NEW YORK (AP) — Jennifer Bergin was already obese and pre-diabetic before the pandemic, and learning she also had high blood pressure made her worry about how sick she might get with COVID-19. She began walking three hours a day, eventually losing 60 pounds.

“I just knew I was a prime candidate for getting it and not recovering,” said Bergin, a 50-year-old resident of Charlotte, North Carolina. Now 170 pounds and 5 feet, 4 inches tall, she is no longer considered obese, but would like to continue improving her health.

Since the early days of the pandemic, health officials have warned that obesity and related conditions such as diabetes were risk factors for severe COVID-19. It was another reminder of the many underlying health issues often signaled by obesity — as well as of how stubbornly difficult sustained weight loss can be. Even faced with such risks, it’s not clear how common Bergin’s dramatic weight loss may be.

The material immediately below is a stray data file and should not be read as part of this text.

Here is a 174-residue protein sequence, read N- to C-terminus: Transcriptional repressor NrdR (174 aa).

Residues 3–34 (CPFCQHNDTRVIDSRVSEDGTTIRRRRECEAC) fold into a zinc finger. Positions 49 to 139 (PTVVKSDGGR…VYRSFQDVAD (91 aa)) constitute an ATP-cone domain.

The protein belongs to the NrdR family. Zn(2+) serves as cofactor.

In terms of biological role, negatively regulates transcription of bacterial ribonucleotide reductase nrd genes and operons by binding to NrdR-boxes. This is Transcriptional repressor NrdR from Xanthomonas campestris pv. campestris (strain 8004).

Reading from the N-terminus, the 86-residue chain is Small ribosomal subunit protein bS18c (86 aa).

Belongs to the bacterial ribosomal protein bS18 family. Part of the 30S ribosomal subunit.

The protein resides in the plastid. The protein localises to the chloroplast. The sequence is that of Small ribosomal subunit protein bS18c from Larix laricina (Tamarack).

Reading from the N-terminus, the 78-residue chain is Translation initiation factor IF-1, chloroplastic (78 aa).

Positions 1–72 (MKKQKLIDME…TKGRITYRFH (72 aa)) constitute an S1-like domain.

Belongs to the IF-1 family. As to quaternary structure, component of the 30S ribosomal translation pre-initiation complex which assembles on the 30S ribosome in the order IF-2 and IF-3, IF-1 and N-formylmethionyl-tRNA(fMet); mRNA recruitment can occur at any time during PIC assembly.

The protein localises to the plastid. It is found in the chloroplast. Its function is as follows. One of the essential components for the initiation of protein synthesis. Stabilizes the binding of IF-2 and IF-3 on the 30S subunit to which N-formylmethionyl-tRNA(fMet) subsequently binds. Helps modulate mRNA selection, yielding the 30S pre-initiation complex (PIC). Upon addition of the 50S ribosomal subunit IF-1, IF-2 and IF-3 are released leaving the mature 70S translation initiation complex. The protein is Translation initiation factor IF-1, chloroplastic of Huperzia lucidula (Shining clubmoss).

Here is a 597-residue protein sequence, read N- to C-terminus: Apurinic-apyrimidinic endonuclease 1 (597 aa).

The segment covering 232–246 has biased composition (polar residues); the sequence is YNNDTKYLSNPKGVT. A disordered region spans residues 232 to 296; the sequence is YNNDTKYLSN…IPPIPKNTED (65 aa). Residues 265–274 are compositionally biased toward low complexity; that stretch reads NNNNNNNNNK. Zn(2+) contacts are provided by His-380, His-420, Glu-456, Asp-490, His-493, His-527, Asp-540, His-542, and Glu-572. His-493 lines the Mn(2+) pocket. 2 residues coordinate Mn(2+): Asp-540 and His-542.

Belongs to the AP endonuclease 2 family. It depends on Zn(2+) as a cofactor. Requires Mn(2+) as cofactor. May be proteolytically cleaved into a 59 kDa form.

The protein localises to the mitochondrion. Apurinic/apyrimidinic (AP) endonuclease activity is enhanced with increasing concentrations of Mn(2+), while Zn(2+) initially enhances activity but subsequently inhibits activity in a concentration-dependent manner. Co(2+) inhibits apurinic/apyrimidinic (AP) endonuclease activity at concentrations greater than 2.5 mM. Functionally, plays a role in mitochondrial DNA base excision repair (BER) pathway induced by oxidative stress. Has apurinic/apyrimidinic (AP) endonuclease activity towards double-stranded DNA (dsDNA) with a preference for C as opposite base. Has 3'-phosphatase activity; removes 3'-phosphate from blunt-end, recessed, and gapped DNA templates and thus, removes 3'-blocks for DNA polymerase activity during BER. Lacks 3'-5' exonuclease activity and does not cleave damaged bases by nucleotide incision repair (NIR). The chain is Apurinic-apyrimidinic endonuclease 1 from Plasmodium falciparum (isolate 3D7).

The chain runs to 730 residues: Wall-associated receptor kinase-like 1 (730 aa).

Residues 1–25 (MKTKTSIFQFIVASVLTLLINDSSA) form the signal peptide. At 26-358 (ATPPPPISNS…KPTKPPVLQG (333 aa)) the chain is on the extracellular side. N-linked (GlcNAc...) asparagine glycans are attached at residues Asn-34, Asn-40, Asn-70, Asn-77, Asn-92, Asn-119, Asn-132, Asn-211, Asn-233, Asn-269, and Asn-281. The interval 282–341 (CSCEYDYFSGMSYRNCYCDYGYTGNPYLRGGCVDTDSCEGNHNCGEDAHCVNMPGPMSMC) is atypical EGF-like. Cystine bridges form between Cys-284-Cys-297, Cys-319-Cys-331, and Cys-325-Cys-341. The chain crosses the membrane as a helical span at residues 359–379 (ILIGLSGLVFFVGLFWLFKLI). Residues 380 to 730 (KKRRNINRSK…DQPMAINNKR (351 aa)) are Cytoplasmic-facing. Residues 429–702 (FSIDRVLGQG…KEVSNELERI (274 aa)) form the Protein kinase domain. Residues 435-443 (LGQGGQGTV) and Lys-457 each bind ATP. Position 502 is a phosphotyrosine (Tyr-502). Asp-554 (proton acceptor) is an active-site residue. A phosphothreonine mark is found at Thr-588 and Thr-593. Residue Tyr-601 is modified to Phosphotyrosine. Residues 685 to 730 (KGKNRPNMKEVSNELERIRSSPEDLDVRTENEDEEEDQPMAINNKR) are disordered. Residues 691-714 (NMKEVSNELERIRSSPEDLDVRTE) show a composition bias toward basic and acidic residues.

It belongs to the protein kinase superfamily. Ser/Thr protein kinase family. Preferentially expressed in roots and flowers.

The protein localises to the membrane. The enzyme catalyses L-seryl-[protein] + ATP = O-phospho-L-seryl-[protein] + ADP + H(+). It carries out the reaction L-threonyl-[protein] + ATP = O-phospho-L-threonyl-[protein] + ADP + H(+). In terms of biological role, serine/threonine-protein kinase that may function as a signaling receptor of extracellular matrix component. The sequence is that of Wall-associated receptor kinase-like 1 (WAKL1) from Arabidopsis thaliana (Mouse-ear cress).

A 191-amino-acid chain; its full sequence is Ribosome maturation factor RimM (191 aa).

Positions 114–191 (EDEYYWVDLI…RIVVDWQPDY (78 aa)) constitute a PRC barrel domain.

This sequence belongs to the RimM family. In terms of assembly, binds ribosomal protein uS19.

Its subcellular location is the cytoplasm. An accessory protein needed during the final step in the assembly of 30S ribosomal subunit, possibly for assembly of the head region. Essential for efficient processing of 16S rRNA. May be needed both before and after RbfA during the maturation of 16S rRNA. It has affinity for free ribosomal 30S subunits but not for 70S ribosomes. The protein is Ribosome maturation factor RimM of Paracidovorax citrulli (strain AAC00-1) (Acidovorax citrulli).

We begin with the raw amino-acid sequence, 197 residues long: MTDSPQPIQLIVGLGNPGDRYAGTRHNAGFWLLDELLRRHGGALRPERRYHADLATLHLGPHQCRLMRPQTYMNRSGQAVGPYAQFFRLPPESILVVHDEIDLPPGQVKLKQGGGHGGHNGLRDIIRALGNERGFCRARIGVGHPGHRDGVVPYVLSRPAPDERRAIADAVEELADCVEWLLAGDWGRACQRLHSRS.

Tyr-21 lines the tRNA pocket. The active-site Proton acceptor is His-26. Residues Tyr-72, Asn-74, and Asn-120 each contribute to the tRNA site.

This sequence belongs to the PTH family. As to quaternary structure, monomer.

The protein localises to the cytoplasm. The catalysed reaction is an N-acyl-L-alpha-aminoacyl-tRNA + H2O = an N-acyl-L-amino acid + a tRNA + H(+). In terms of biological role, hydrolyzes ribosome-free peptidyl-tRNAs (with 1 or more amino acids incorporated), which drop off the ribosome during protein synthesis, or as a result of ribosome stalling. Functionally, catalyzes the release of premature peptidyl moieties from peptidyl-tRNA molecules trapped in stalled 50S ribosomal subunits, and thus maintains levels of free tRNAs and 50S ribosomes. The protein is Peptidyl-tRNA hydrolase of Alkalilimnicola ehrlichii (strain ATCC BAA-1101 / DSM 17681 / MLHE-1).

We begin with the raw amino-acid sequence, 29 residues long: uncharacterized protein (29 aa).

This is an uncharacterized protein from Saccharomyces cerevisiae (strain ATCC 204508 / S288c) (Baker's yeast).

Across the country, countless people of all body sizes have either gained or lost weight during the pandemic. For some like Bergin, no longer commuting to an office meant more time for walking, eating out less and greater control over what she ate.

But for others, …read more



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